For the first time, Juman Pearl’s designs will be for sale in Bahrain.  In conjunction with Mahmood Pearls, one of the oldest jewelry companies in Bahrain, Lina created the Arabesque collection with Bahraini pearls set in gold.

Juman Pearl’s showroom is at Desert Designs in Al Khobar, Saudi Arabia.  The entire Arabesque Collection, featuring cultured pearls set in gold, is on display at the showroom.  The website is


The biggest jewelry show in the Middle East starts November 19th at the Bahrain Exhibition Center.  Look for Al-Mahmood Pearls.


Getting Ready for the New Chapter

November 14th will be the start of the new Islamic year; January 1st for the West; the Chinese Year of the Snake in February; but September 1st is the first day of my new year.

The end of summer vacation signals the final chapter of a yearlong story.

September begins with a week-long adjustment to the eleven hour time difference.  Between naps, suitcases are unpacked, name tags ironed into new uniforms, emails are returned, the annual closet cleaning takes place and, if I am lucky, the mess on my desk disappears.

Among the books and papers, a copy of SAYIDATY, Saudi Arabia’s Vogue equivalent, lay buried.

Thumbing through the pages, I remembered reading the magazine back in the summer of 2008.  As I poured over the celebrities and fashion exposes, I noticed EVERYONE was wearing leggings.  Even Dior’s Barbie-doll models wore them on the runways.

Silly me – for a moment I forgot where I was.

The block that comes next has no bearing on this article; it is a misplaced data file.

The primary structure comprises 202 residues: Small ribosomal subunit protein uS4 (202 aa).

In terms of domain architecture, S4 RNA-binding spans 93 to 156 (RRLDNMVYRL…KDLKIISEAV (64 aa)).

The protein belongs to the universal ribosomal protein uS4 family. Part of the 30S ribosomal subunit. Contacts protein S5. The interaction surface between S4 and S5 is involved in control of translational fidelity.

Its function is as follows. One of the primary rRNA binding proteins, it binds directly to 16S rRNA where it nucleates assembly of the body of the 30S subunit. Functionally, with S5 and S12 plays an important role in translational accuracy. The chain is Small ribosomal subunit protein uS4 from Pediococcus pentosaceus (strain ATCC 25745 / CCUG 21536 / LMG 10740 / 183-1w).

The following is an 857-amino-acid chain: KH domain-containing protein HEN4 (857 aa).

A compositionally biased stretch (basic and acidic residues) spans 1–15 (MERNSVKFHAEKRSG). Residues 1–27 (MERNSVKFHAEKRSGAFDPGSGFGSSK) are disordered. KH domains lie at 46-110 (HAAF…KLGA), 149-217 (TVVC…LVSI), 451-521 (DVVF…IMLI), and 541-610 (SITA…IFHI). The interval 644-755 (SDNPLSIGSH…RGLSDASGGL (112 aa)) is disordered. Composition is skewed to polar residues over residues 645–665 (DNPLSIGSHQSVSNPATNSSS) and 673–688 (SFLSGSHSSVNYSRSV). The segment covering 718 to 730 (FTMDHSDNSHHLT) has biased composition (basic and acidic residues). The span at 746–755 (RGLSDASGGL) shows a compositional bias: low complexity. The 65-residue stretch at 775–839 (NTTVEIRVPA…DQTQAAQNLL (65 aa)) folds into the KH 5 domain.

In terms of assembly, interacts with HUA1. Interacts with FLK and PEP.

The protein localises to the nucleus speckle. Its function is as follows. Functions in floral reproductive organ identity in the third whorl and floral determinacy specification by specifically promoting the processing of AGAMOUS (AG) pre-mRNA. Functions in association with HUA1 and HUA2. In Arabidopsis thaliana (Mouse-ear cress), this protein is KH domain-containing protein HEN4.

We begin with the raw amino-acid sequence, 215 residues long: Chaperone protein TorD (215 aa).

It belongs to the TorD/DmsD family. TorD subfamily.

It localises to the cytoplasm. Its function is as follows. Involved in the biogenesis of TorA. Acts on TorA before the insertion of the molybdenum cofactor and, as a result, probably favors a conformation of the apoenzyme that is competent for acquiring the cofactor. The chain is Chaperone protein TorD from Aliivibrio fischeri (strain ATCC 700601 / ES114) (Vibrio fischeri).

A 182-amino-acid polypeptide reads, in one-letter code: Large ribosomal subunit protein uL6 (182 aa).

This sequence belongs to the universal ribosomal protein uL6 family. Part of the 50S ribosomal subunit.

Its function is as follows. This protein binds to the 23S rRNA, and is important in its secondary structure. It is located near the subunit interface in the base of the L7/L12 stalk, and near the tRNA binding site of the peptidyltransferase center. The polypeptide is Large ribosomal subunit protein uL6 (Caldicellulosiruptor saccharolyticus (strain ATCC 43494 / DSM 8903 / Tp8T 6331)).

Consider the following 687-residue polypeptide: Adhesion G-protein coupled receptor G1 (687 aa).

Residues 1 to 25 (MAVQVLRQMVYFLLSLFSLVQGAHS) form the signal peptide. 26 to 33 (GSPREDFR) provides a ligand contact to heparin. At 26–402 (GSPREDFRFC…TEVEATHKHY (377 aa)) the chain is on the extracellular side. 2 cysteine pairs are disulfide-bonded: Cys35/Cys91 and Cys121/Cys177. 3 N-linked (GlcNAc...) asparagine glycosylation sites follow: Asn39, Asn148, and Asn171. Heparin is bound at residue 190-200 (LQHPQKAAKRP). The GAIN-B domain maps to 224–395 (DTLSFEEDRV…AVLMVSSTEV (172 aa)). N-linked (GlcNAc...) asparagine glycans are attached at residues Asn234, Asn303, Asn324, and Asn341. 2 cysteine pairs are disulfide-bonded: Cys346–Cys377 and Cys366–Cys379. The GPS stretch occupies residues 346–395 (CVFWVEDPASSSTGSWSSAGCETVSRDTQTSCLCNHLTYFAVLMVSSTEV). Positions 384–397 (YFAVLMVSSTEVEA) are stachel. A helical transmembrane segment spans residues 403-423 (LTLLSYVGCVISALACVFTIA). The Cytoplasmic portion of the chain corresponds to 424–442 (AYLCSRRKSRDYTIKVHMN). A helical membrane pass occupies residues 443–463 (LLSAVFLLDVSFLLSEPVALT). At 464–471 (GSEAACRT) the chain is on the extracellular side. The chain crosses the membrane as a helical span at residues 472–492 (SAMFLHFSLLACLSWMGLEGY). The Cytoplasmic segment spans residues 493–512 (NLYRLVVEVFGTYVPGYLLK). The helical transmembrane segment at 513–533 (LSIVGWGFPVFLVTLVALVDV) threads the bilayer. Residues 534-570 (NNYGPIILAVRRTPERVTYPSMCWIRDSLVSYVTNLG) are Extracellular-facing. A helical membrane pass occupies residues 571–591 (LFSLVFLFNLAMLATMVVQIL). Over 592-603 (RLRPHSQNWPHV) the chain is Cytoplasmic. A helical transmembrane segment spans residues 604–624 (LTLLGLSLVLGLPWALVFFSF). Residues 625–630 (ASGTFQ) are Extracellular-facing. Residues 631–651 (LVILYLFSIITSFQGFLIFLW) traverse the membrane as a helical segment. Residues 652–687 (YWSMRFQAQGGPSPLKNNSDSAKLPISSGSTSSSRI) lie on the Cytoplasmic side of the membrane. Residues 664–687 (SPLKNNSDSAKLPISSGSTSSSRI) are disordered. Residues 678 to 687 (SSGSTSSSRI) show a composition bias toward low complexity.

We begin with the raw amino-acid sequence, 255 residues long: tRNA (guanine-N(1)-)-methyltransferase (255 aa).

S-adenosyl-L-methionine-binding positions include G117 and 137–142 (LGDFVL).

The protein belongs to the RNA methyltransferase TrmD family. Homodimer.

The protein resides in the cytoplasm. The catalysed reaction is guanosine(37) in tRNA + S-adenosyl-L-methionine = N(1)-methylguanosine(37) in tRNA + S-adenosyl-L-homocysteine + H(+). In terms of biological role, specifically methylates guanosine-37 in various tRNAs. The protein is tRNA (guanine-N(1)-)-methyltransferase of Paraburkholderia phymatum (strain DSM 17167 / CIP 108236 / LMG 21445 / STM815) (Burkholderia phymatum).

The women were not wearing leggings; the editors were self-censoring and had photoshopped the offending appendages, covering them in black.

What a change.  “Before”, every magazine that arrived in the kingdom was reviewed by a legion of men with black markers.  Photos of women used to look like this:

Or the page was completely ripped out.

The fact that photos of women with “leggings” and bare arms are allowed is progress.

Shway, shway – slowly, slowly – as we say.

Today I prayed “Please God, Continue to Bless Abdullah bin Abdulaziz al Saud, Custodian of the Two Holy Mosques, with good health and wise leadership.”

Ferrari Red

Vanity Fair writer Kurt Anderson argued the appearance of the world has hardly changed at all over the past two decades.  One reason is before the 1990s, factories were smaller and each decade’s goods had a distinct iconic style.  Over the past twenty years, businesses have invested in huge factories and production lines that are continually put at risk if consumer tastes change radically.

To be unique requires handcrafting.

On a small island like Bahrain, wherever you go, you will see at least three people you know.  Stylish people strive to be different.  Many design their own clothing and have the village tailor stitch it up.  And the million-dollar home owner can easily pimp his car at the auto shop next door.

Yet even stylish Bahrainis are not immune from the global corporate-style culture.

Only in Bahrain have I seen a hand-crafted, Ferrari Red

silk cowboy hat,

thobe and

Rolls Royce.


Tales by Chapter